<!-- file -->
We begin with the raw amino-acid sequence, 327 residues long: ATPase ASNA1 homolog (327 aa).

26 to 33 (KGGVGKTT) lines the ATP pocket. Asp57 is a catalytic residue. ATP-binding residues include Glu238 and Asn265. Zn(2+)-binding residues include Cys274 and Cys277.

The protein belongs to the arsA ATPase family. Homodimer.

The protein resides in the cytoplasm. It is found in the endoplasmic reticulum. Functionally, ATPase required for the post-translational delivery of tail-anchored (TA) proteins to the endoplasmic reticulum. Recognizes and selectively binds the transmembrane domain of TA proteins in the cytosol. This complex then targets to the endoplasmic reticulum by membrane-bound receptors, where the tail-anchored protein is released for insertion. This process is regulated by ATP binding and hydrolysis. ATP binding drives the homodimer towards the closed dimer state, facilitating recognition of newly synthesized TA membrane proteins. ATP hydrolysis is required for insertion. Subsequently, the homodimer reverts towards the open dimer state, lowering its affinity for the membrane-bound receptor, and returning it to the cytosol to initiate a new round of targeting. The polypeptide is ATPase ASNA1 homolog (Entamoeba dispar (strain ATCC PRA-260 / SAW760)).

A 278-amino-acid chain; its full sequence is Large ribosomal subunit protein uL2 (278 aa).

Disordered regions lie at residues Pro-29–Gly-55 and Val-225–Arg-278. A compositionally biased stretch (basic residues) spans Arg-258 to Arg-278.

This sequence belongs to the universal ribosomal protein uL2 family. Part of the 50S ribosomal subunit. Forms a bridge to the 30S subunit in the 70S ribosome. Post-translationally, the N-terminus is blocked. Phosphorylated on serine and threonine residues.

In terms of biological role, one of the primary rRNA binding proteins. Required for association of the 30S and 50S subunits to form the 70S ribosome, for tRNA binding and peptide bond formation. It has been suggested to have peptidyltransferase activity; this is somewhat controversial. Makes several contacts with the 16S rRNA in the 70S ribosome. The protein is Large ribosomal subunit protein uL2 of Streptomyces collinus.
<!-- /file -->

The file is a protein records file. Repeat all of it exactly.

We begin with the raw amino-acid sequence, 327 residues long: ATPase ASNA1 homolog (327 aa).

26 to 33 (KGGVGKTT) lines the ATP pocket. Asp57 is a catalytic residue. ATP-binding residues include Glu238 and Asn265. Zn(2+)-binding residues include Cys274 and Cys277.

The protein belongs to the arsA ATPase family. Homodimer.

The protein resides in the cytoplasm. It is found in the endoplasmic reticulum. Functionally, ATPase required for the post-translational delivery of tail-anchored (TA) proteins to the endoplasmic reticulum. Recognizes and selectively binds the transmembrane domain of TA proteins in the cytosol. This complex then targets to the endoplasmic reticulum by membrane-bound receptors, where the tail-anchored protein is released for insertion. This process is regulated by ATP binding and hydrolysis. ATP binding drives the homodimer towards the closed dimer state, facilitating recognition of newly synthesized TA membrane proteins. ATP hydrolysis is required for insertion. Subsequently, the homodimer reverts towards the open dimer state, lowering its affinity for the membrane-bound receptor, and returning it to the cytosol to initiate a new round of targeting. The polypeptide is ATPase ASNA1 homolog (Entamoeba dispar (strain ATCC PRA-260 / SAW760)).

A 278-amino-acid chain; its full sequence is Large ribosomal subunit protein uL2 (278 aa).

Disordered regions lie at residues Pro-29–Gly-55 and Val-225–Arg-278. A compositionally biased stretch (basic residues) spans Arg-258 to Arg-278.

This sequence belongs to the universal ribosomal protein uL2 family. Part of the 50S ribosomal subunit. Forms a bridge to the 30S subunit in the 70S ribosome. Post-translationally, the N-terminus is blocked. Phosphorylated on serine and threonine residues.

In terms of biological role, one of the primary rRNA binding proteins. Required for association of the 30S and 50S subunits to form the 70S ribosome, for tRNA binding and peptide bond formation. It has been suggested to have peptidyltransferase activity; this is somewhat controversial. Makes several contacts with the 16S rRNA in the 70S ribosome. The protein is Large ribosomal subunit protein uL2 of Streptomyces collinus.